- This breach caused or contributed to your injury.
Here we look at who owes a duty of care and how a breach of that could lead to a fall compensation claim:
Accidents At Work
Duty of care in the workplace is outlined by the Health and Safety at Work etc Act 1974 (HASAWA). For employers, this means they have an obligation to take practical and reasonable steps to ensure employees are safe while doing their jobs to prevent an injury at work.
Here are some ways in which slip, trip or fall accidents could happen because an employer fails to follow their legal duty of care:
- They do not provide the appropriate training or uniform needed to complete tasks safely. For example, in a warehouse, you are given no training on how to use a ladder. So, you fall from the top and suffer head injuries and serious head trauma.
- They do not regularly risk assess or check for hazards. For example, on a construction site, a roof has not been risk assessed, yet an employee is told to work on the roof. As the employee gets to near the middle of the roof, it collapses. They suffer several broken bones, including a broken leg and broken arm, and also soft tissue injuries from the fall from height.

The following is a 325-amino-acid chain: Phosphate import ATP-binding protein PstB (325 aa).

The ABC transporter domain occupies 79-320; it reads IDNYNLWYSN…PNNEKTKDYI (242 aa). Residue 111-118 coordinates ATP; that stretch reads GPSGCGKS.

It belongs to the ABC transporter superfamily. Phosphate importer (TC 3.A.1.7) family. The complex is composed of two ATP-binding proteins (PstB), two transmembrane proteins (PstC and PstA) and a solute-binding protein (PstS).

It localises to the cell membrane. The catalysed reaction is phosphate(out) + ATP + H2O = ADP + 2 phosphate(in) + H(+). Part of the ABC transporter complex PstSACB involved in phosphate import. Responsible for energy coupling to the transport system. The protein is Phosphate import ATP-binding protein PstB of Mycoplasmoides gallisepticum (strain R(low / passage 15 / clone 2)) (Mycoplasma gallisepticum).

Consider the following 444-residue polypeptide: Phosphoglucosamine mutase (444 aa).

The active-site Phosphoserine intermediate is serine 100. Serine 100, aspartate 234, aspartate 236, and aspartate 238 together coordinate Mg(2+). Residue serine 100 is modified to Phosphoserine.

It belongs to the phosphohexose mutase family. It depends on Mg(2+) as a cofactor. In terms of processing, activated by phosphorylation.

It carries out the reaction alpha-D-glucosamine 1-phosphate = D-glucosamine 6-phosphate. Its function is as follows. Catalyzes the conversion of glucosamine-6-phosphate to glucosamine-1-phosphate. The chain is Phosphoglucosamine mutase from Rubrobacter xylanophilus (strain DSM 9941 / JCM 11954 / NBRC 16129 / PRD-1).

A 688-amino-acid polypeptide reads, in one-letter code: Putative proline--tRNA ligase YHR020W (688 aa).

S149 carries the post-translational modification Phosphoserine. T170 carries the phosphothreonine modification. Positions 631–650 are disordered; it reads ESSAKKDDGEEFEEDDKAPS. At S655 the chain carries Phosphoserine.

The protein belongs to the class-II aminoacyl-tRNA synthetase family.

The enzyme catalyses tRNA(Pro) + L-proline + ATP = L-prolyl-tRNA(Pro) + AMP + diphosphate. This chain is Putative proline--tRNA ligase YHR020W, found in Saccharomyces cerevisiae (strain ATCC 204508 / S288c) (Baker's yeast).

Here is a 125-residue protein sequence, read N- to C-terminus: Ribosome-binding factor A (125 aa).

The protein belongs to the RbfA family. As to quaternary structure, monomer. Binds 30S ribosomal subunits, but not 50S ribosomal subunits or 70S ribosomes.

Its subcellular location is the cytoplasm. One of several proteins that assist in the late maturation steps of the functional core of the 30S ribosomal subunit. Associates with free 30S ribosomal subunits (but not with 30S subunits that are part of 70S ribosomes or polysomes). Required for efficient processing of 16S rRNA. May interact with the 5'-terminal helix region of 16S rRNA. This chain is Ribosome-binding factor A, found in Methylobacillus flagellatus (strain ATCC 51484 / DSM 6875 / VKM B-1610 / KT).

Accidents In A Public Place
In public places, the duty of care owed is outlined in the Occupiers’ Liability Act 1957. Those in charge of an area open to the public (an occupier) have an obligation to take steps to ensure the practical and reasonable safety of those lawfully using their space, to prevent injuries.
Here are some ways in which slip, trip or fall accidents could happen because an occupier fails to follow their legal duty of care:
- There are no warning signs for a hazard. For example, there is a spillage in a supermarket aisle. Despite the staff being aware of the spillage, there is no wet floor sign displayed. So, you slip and fall over the spillage as you are shopping, leading to a back injury.
- Not repairing defects. For example, there is a stairway in a public car park where the handrail is broken and loosely hanging off the side. When you grab the handrail to help you walk down the stairs, the handrail comes off, causing you to fall down and sustain a neck injury.
Do I Need To Gather Evidence For A Fall Claim?
You must also have evidence to prove that your circumstances meet the claims eligibility criteria. Here are some types of evidence that are useful to have to strengthen your slip, trip and fall claim:
- Medical records – that show the injuries you have sustained as a result of your slip, trip or fall.
- Photographs of the accident scene/a video as the accident happened that shows the causation.
- Witness contact details so that a statement can be taken at a later date.
Specialist solicitors from our panel can help gather the evidence you need as part of their service when claiming compensation. To see whether you have a valid claim please contact us at a time best for you. Our services are open 24/7.